Apparently half of the population in Australia don't brush their teeth twice a day, and 90 per cent of adults have some form of tooth decay.
Decay is an issue which Australians of all ages are struggling with, with 75% OF children have found to be eating too much sugar, and 30% of five year olds with decay in their baby teeth.
Children aged five to nine have one of the highest admission rates at hospital for preventable dental issues.
Teens are also struggling when it comes to taking care of their teeth, with 25% not visiting the dentist in the last year.
Fifteen percent of adults have lost most of their teeth.
Prevention is much better than cure, and decay is a largely preventable disease. Often, something as simple as a change to your diet or oral hygiene routine can make all the difference to keeping it at bay.
1. GOOD ORAL HYGIENE
Good home care with thorough twice day brushing with a soft toothbrush or electric toothbrush and once day flossing will remove as much bacteria as possible- if there is minimal bacteria- there is minimal chance of the decay progressing. Your hygienist and dentist will check your cleaning at your preventive acre appointments, and alert you to any areas you may be missing. Change the toothbrush head each couple of months. Don’t snack or drink a thing other than water after brushing before bedtime.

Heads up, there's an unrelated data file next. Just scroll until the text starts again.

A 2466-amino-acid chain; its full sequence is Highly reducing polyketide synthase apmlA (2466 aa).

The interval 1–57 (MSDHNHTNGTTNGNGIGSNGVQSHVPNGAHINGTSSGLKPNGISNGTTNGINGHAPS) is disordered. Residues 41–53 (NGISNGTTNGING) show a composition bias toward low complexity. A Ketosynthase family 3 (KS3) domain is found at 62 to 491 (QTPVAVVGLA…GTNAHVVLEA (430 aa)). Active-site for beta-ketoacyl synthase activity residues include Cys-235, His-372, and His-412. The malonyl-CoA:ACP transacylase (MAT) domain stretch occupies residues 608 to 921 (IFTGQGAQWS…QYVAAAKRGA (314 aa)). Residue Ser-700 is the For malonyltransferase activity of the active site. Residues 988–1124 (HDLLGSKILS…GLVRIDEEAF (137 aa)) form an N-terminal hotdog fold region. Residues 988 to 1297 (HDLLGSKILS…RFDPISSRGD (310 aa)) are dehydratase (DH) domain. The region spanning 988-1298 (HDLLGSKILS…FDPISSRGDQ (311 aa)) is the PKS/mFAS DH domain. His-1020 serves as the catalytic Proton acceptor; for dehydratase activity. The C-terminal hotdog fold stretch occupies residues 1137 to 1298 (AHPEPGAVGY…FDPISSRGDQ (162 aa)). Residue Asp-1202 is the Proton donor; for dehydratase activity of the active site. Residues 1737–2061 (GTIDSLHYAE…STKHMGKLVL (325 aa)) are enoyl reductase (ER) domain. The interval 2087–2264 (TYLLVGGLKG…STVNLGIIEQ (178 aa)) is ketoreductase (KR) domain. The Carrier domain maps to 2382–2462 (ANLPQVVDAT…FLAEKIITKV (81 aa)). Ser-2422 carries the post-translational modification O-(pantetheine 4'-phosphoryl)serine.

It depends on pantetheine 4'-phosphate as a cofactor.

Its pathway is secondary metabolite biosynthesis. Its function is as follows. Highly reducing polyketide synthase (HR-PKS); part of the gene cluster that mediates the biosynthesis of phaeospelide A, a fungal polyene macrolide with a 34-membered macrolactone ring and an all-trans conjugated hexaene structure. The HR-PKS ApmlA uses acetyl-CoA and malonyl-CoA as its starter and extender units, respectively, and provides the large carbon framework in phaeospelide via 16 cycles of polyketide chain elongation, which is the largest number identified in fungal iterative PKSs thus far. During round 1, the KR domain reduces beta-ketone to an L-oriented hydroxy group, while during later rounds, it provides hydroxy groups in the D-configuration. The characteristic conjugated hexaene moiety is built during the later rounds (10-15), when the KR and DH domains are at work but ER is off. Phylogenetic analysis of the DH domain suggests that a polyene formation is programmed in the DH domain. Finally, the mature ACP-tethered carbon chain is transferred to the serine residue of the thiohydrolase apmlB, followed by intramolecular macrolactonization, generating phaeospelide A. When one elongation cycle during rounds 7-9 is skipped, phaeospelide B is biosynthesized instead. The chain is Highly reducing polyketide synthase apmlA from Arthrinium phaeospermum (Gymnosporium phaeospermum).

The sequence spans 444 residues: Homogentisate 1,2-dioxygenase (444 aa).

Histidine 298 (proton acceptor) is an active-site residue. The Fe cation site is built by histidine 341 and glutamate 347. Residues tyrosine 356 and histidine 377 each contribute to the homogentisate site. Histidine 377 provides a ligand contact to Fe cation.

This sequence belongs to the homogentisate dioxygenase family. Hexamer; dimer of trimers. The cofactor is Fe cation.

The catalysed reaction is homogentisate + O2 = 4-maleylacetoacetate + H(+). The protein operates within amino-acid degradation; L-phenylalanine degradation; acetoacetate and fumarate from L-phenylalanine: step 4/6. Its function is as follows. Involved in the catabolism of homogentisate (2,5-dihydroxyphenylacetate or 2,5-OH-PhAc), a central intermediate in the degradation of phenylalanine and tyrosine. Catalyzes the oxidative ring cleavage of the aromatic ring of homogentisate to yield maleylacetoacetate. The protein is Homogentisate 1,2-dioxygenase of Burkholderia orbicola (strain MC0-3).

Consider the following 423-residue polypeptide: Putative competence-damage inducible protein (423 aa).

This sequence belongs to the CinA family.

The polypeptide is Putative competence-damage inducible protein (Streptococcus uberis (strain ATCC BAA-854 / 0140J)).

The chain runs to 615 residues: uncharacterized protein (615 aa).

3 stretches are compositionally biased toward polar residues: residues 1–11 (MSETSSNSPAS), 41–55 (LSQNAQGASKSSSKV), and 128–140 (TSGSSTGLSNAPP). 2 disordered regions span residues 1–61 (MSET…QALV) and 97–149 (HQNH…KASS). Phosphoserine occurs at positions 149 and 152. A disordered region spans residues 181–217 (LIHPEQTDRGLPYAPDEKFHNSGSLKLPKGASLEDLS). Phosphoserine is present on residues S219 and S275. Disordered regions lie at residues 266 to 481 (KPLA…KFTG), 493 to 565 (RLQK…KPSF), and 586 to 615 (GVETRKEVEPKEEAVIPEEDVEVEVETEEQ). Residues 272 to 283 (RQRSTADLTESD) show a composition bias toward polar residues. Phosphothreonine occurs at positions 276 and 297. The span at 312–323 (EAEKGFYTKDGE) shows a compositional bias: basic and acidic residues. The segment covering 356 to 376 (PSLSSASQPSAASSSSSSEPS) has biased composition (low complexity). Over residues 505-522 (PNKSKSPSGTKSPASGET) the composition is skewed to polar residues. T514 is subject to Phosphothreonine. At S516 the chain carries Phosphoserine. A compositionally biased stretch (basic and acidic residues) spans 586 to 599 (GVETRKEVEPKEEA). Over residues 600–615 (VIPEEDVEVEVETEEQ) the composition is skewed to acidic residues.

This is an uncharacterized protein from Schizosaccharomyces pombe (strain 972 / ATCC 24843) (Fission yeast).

2. REDUCE SUGAR INTAKE AND FREQUENCY OF SNACKING
Foods containing carbohydrates (starches and sugars), such as soft drink,sports drinks, energy drinks, lollies, ice cream, some breakfast cereals, and cake, and even some fruits, vegetables and juices may contribute to tooth decay.
Start by trying to reduce or even eliminate refined sugars from your diet. This includes things like limiting sugar in coffee and tea, as well as being aware of sugar in foods,
Another dietary factor is the frequency of meals or snacking. People who snack throughout the day or night tend to have a higher decay rate.
This is because every time you eat, plaque releases acids, so snacking frequently increases the attacks on your teeth. It is best to stick to set meals.
3. USING FLUORIDE AND/OR CALCIUM CONTAINING PRODUCTS
Damaged (demineralised) enamel can be hardened again (remineralised) by calcium and fluoride. This means that if decay is in its very early stage it can potentially be reversed! Always use a fluoride- containing toothpaste.
4. REGULAR DENTAL VISITS
This will allow the dentist to pick up any changes at an early stage.